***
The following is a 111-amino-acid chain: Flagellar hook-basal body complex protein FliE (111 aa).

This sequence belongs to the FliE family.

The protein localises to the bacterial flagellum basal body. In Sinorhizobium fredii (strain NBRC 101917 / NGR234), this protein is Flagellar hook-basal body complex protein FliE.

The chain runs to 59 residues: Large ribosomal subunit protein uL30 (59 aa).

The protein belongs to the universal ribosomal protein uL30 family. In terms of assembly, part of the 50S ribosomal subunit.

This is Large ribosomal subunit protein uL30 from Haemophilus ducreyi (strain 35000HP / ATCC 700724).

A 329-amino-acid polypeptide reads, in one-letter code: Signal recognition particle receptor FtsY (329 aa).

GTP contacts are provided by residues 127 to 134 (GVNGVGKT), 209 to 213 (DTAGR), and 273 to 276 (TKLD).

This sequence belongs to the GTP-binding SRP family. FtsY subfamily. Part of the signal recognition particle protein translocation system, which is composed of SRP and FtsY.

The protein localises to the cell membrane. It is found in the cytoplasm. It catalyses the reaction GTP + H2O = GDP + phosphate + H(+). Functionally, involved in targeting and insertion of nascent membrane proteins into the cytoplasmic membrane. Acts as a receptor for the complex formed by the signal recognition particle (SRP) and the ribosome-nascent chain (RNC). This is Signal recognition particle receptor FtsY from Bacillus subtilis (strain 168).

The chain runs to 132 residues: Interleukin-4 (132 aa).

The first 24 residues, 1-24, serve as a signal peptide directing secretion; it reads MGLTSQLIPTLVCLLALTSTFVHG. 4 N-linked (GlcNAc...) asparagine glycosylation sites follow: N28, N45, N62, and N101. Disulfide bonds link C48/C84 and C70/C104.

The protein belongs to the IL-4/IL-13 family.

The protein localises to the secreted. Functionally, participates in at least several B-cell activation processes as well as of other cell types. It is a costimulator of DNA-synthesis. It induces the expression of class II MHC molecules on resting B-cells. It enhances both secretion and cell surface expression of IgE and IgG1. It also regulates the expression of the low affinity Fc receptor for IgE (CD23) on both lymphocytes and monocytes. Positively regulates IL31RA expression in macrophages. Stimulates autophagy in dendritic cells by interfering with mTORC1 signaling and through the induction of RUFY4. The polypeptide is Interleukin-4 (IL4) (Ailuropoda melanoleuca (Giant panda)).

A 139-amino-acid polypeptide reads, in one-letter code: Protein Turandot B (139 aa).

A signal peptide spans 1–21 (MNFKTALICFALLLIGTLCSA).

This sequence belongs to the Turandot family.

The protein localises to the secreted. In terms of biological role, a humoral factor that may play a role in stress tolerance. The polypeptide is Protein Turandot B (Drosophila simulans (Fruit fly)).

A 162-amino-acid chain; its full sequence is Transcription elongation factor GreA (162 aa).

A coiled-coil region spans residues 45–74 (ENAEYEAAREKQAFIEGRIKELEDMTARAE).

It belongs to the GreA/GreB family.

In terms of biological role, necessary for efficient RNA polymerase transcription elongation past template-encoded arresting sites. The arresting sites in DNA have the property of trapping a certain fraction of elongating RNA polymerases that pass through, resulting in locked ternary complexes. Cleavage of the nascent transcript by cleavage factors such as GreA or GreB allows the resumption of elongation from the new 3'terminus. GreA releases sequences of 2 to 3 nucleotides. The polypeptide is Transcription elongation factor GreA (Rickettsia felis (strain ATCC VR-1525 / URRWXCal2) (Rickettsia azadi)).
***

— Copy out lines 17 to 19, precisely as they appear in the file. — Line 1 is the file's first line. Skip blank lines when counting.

This sequence belongs to the Turandot family.

The protein localises to the secreted. In terms of biological role, a humoral factor that may play a role in stress tolerance. The polypeptide is Protein Turandot B (Drosophila simulans (Fruit fly)).

A 162-amino-acid chain; its full sequence is Transcription elongation factor GreA (162 aa).